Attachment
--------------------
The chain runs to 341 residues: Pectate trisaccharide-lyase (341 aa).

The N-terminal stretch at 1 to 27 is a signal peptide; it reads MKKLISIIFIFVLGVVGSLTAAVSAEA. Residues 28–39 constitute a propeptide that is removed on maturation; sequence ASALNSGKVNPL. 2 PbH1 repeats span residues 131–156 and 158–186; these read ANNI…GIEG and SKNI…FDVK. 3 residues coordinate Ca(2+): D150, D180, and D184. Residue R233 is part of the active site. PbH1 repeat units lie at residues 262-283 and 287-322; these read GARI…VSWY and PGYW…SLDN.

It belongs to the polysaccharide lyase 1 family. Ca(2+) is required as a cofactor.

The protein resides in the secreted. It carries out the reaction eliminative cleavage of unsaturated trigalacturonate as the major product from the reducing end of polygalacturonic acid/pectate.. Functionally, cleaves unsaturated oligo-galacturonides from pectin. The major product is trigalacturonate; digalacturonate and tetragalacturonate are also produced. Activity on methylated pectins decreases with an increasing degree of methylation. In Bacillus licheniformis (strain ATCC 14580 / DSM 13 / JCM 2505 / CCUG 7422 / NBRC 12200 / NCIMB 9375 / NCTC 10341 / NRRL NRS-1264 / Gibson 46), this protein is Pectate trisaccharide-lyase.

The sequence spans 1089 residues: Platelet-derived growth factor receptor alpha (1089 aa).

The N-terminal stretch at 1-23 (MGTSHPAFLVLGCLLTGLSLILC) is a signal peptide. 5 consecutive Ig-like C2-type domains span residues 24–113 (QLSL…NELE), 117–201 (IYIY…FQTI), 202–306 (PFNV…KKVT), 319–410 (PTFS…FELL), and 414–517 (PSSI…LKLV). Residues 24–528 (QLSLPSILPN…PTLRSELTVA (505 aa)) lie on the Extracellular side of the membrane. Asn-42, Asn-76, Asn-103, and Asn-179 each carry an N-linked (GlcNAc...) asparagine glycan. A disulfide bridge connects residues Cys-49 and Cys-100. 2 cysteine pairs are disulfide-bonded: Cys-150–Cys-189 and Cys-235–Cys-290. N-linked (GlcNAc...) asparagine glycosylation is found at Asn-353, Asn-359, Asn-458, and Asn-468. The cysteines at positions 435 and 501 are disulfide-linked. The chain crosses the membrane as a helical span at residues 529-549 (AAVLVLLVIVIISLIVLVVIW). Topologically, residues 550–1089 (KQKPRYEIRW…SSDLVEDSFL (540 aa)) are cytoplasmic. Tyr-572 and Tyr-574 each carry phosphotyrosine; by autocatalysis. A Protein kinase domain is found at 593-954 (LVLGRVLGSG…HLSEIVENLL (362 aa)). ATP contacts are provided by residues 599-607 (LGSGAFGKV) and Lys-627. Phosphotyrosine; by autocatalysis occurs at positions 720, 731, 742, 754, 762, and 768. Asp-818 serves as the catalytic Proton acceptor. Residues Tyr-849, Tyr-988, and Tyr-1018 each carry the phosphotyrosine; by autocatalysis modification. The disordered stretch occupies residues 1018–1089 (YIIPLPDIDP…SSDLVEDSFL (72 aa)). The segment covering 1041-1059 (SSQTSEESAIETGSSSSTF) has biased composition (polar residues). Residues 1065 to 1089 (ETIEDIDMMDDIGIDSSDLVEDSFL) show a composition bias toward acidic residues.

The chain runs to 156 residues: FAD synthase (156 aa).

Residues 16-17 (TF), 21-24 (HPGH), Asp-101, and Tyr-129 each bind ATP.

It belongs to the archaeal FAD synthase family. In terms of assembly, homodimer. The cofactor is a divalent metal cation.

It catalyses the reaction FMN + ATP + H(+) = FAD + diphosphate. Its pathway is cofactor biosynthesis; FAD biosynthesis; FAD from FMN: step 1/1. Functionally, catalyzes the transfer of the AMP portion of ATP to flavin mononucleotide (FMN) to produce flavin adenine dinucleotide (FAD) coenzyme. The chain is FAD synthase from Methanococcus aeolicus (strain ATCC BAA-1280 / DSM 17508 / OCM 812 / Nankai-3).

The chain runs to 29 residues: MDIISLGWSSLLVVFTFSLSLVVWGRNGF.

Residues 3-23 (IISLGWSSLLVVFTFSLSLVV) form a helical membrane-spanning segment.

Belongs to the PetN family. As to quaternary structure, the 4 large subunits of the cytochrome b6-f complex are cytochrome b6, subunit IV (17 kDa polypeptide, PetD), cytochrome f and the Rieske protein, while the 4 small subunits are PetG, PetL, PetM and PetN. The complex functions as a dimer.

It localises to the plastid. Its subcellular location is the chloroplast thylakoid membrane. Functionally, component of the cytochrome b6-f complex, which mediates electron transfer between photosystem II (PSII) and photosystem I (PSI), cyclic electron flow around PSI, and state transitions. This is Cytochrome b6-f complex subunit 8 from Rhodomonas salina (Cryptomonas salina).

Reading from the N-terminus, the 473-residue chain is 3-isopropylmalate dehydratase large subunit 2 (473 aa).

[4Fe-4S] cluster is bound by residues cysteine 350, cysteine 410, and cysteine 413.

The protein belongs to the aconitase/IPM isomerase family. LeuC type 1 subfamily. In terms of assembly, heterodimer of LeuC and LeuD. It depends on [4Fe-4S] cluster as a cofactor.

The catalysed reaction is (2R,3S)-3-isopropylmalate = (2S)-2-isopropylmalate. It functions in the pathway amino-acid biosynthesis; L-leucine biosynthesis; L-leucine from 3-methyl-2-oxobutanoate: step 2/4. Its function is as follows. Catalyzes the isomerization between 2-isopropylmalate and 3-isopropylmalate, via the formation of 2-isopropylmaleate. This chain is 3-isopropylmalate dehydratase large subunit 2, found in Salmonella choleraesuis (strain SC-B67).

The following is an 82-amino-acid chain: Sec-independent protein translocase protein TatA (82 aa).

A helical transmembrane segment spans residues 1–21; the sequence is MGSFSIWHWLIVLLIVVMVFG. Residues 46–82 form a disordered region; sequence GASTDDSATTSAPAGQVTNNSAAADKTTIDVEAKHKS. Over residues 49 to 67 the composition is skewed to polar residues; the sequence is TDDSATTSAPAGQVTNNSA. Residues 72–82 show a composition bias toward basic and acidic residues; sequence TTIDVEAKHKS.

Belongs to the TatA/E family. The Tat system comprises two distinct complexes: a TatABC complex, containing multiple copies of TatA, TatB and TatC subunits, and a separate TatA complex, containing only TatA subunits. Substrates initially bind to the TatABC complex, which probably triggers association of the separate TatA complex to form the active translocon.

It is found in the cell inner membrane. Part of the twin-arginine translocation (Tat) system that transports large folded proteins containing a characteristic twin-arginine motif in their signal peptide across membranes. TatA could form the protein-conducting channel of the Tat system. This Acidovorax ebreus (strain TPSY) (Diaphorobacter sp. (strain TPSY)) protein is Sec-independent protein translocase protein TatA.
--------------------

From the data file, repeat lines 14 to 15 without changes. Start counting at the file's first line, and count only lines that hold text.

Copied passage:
It localises to the plastid. Its subcellular location is the chloroplast thylakoid membrane. Functionally, component of the cytochrome b6-f complex, which mediates electron transfer between photosystem II (PSII) and photosystem I (PSI), cyclic electron flow around PSI, and state transitions. This is Cytochrome b6-f complex subunit 8 from Rhodomonas salina (Cryptomonas salina).

Reading from the N-terminus, the 473-residue chain is 3-isopropylmalate dehydratase large subunit 2 (473 aa).